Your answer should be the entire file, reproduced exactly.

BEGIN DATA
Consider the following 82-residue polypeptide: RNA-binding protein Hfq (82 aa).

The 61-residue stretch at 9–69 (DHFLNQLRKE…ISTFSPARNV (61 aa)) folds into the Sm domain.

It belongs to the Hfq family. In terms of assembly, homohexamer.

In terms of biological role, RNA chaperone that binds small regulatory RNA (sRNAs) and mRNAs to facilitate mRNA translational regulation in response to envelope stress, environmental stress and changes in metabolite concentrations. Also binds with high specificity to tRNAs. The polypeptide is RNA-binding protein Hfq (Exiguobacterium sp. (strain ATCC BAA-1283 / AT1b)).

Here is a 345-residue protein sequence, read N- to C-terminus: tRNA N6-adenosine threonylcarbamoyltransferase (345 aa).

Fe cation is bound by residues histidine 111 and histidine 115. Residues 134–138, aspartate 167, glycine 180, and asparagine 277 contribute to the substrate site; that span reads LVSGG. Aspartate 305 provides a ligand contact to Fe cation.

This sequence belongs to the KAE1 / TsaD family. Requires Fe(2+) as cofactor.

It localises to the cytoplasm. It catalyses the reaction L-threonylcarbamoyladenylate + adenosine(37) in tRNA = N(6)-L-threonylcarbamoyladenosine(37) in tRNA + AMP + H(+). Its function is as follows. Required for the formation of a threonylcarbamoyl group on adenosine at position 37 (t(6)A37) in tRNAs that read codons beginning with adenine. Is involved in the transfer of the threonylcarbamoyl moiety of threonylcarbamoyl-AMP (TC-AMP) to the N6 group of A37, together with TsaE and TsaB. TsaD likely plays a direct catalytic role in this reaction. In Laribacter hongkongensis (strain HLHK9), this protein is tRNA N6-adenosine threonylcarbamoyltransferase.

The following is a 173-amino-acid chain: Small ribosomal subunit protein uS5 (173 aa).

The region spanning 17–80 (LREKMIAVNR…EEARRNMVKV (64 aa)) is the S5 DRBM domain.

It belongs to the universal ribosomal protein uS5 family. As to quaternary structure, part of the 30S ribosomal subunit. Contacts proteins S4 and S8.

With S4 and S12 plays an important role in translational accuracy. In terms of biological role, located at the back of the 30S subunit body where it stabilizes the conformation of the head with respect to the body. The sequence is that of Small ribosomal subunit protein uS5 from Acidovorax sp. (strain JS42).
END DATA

Consider the following 82-residue polypeptide: RNA-binding protein Hfq (82 aa).

The 61-residue stretch at 9–69 (DHFLNQLRKE…ISTFSPARNV (61 aa)) folds into the Sm domain.

It belongs to the Hfq family. In terms of assembly, homohexamer.

In terms of biological role, RNA chaperone that binds small regulatory RNA (sRNAs) and mRNAs to facilitate mRNA translational regulation in response to envelope stress, environmental stress and changes in metabolite concentrations. Also binds with high specificity to tRNAs. The polypeptide is RNA-binding protein Hfq (Exiguobacterium sp. (strain ATCC BAA-1283 / AT1b)).

Here is a 345-residue protein sequence, read N- to C-terminus: tRNA N6-adenosine threonylcarbamoyltransferase (345 aa).

Fe cation is bound by residues histidine 111 and histidine 115. Residues 134–138, aspartate 167, glycine 180, and asparagine 277 contribute to the substrate site; that span reads LVSGG. Aspartate 305 provides a ligand contact to Fe cation.

This sequence belongs to the KAE1 / TsaD family. Requires Fe(2+) as cofactor.

It localises to the cytoplasm. It catalyses the reaction L-threonylcarbamoyladenylate + adenosine(37) in tRNA = N(6)-L-threonylcarbamoyladenosine(37) in tRNA + AMP + H(+). Its function is as follows. Required for the formation of a threonylcarbamoyl group on adenosine at position 37 (t(6)A37) in tRNAs that read codons beginning with adenine. Is involved in the transfer of the threonylcarbamoyl moiety of threonylcarbamoyl-AMP (TC-AMP) to the N6 group of A37, together with TsaE and TsaB. TsaD likely plays a direct catalytic role in this reaction. In Laribacter hongkongensis (strain HLHK9), this protein is tRNA N6-adenosine threonylcarbamoyltransferase.

The following is a 173-amino-acid chain: Small ribosomal subunit protein uS5 (173 aa).

The region spanning 17–80 (LREKMIAVNR…EEARRNMVKV (64 aa)) is the S5 DRBM domain.

It belongs to the universal ribosomal protein uS5 family. As to quaternary structure, part of the 30S ribosomal subunit. Contacts proteins S4 and S8.

With S4 and S12 plays an important role in translational accuracy. In terms of biological role, located at the back of the 30S subunit body where it stabilizes the conformation of the head with respect to the body. The sequence is that of Small ribosomal subunit protein uS5 from Acidovorax sp. (strain JS42).